Condition category
Nervous System Diseases
Date applied
20/12/2005
Date assigned
20/12/2005
Last edited
15/06/2010
Prospective/Retrospective
Retrospectively registered
Overall trial status
Completed
Recruitment status
No longer recruiting

Plain English Summary

Not provided at time of registration

Trial website

Contact information

Type

Scientific

Primary contact

Dr G K H The

ORCID ID

Contact details

Department Internal Medicine - 541
Expert Center Chronic Fatigue
University Medical Centre Nijmegen
P.O. Box 9101
Nijmegen
6500 HB
Netherlands
+31 (0)24 361 8819
g.the@aig.umcn.nl

Additional identifiers

EudraCT number

ClinicalTrials.gov number

Protocol/serial number

NTR209

Study information

Scientific title

Acronym

Study hypothesis

Accumulating data in the literature support an important role for serotonin, in the neurobiology of Chronic Fatigue Syndrome (CFS). Neuroendocrine and neuropharmacological studies point to an up-regulated or hyper-responsive serotonin system.

In a randomised controlled trial by our own research group the Selective Serotonin Reuptake Inhibitor (SSRI) fluoxetine proved to be ineffective in Centre for Diseases Control (CDC)-diagnosed CFS patients.

Positive reports of the use of serotonine inhibitors in the treatment of fatigue, due to hepatitis and to fibromyalgia, support an effect. Based on these findings we hypothesise that a serotonin antagonist could be effective in the treatment of CFS.

Ethics approval

Ethics approval received from the local medical ethics committee

Study design

Randomised placebo controlled, parallel group, double blinded trial

Primary study design

Interventional

Secondary study design

Randomised controlled trial

Trial setting

Not specified

Trial type

Treatment

Patient information sheet

Condition

Chronic fatigue syndrome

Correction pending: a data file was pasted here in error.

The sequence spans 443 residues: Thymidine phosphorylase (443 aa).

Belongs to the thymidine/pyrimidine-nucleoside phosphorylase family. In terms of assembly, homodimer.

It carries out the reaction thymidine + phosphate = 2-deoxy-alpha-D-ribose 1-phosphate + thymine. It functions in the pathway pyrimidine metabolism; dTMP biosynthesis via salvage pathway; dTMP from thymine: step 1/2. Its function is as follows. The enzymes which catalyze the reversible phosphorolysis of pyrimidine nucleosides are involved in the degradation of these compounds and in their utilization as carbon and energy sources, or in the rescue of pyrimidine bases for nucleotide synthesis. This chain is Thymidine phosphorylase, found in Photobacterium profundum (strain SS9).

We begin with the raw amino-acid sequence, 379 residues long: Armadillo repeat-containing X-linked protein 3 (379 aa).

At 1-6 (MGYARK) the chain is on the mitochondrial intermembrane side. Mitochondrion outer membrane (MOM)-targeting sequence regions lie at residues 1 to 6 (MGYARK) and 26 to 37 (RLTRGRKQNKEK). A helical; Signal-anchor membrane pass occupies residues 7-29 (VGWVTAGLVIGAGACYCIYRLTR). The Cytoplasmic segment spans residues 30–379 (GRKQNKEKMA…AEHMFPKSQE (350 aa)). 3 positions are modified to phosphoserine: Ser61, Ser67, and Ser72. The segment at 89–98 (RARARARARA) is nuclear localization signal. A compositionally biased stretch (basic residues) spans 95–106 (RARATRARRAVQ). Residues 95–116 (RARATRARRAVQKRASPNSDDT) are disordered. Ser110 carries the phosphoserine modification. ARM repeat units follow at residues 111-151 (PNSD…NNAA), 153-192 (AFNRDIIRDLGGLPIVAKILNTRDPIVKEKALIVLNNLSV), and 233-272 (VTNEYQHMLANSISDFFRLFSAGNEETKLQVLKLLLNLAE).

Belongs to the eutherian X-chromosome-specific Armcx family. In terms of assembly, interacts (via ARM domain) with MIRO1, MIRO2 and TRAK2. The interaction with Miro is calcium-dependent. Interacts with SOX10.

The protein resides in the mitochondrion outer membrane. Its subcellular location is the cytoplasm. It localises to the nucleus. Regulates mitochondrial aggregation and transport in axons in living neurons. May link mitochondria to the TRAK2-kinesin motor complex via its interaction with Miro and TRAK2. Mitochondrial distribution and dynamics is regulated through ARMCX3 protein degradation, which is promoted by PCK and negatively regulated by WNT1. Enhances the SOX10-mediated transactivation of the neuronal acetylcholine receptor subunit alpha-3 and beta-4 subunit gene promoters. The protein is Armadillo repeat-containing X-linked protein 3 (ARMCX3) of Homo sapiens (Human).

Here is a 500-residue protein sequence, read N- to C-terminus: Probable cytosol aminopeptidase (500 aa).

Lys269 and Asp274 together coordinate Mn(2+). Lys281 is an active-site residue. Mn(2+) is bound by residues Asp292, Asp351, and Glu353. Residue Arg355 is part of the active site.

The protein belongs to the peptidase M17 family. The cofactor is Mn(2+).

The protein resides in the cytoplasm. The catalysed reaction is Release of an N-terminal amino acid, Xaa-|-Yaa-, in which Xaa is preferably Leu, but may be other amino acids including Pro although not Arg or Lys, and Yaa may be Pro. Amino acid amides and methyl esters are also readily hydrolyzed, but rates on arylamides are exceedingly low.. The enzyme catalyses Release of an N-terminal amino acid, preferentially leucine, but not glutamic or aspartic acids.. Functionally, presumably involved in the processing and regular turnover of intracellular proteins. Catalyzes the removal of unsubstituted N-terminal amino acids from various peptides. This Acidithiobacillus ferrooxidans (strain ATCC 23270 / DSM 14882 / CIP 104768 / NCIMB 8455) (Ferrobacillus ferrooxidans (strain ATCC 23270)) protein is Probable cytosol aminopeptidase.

Intervention

10 weeks ondansetron versus placebo.

Intervention type

Drug

Phase

Not Specified

Drug names

Ondansetron

Primary outcome measures

1. Fatigue severity: measured with Checklist Individual Strength
2. Functional impairment: measured with Sickness Impact Profile
3. CDC-symptoms

Secondary outcome measures

Physical activity level: measured with actometer

Overall trial start date

19/06/2002

Overall trial end date

01/03/2006

Reason abandoned

Eligibility

Participant inclusion criteria

1. CDC-diagnosed CFS-patients
2. Male and female patients 18 - 65 years of age
3. High-fatigue severity level
4. Substantial functional impairment
5. Written informed consent

Participant type

Patient

Age group

Adult

Gender

Both

Target number of participants

60

Participant exclusion criteria

1. Pregnancy
2. Lactating women
3. Participation in CFS-treatment programs
4. Participation in other CFS-research
5. Psychopharmaca

Recruitment start date

19/06/2002

Recruitment end date

01/03/2006

Locations

Countries of recruitment

Netherlands

Trial participating centre

Department Internal Medicine - 541
Nijmegen
6500 HB
Netherlands

Sponsor information

Organisation

University Medical Centre Nijmegen (Netherlands)

Sponsor details

P.O. Box 9101
Nijmegen
6500 HB
Netherlands
+31 (0)24 361 1111
info@ozi.umcn.nl

Sponsor type

Hospital/treatment centre

Website

http://www.umcn.nl/homepage

Funders

Funder type

Industry

Funder name

GlaxoSmithKline (Netherlands)

Alternative name(s)

GlaxoSmithKline Plc., GSK

Funding Body Type

private sector organisation

Funding Body Subtype

corporate

Location

United Kingdom

Results and Publications

Publication and dissemination plan

Not provided at time of registration

Intention to publish date

Participant level data

Not provided at time of registration

Results - basic reporting

Publication summary

2010 results in http://www.ncbi.nlm.nih.gov/pubmed/20122367

Publication citations

  1. Results

    The GK, Bleijenberg G, Buitelaar JK, van der Meer JW, The effect of ondansetron, a 5-HT3 receptor antagonist, in chronic fatigue syndrome: a randomized controlled trial., J Clin Psychiatry, 2010, 71, 5, 528-533, doi: 10.4088/JCP.08m04719whi.

Additional files

Editorial Notes